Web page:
Therefore, organisations need to consider their employees who have worked for them for longer periods when identifying leaders. The experience in working within the same company for a substantial period offers the individual a good understanding of how to deal with the leadership role and expectations (Neufeld, Wan, & Fang, 2010). Leadership is about learning; therefore, good leaders can be identified properly only after having encountered the experience of leadership. Apart from experience, employees in the UAE can identify leaders based on their behaviour and traits. Agility in learning among individuals is a good indicator of leadership potential. Equally, good communication skills and interaction with others reflect the appropriate potential, for one to serve as a leader. Leaders issue instructions and interpret feedback from their subordinates; therefore, strong communication skills will help in determining a leader who has full potential.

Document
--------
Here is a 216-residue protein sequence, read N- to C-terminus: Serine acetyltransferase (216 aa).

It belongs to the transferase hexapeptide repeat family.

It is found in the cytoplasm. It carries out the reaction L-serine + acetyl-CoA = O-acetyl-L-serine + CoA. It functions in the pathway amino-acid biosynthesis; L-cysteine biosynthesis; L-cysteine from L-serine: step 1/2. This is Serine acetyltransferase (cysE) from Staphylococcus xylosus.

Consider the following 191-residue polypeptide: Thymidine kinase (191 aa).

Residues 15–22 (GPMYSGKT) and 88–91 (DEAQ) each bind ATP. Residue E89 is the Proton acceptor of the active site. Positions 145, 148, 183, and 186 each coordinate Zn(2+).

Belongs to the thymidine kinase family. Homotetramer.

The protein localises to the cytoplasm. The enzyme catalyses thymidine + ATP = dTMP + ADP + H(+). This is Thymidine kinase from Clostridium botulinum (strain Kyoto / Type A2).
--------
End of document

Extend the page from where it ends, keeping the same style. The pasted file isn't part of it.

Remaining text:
Better communication capabilities enhance clarity in the way a leader is understood by others, which is crucial in steering the organisation towards the realisation of its objectives. Employees can observe these qualities physically in the numerous interactions that they have with the prospective leader (Neufeld, Wan, & Fang, 2010). Most importantly, good leaders can be identified by how they adjust their communication depending on their audience. In some instances, the leader requires to apply a direct approach when communicating with others. In other instances, it requires an indirect form of communication to relay the message. The aspects of culture, experience, and personal traits combine to form good leadership qualities in an individual. These qualities can be evaluated and identified easily.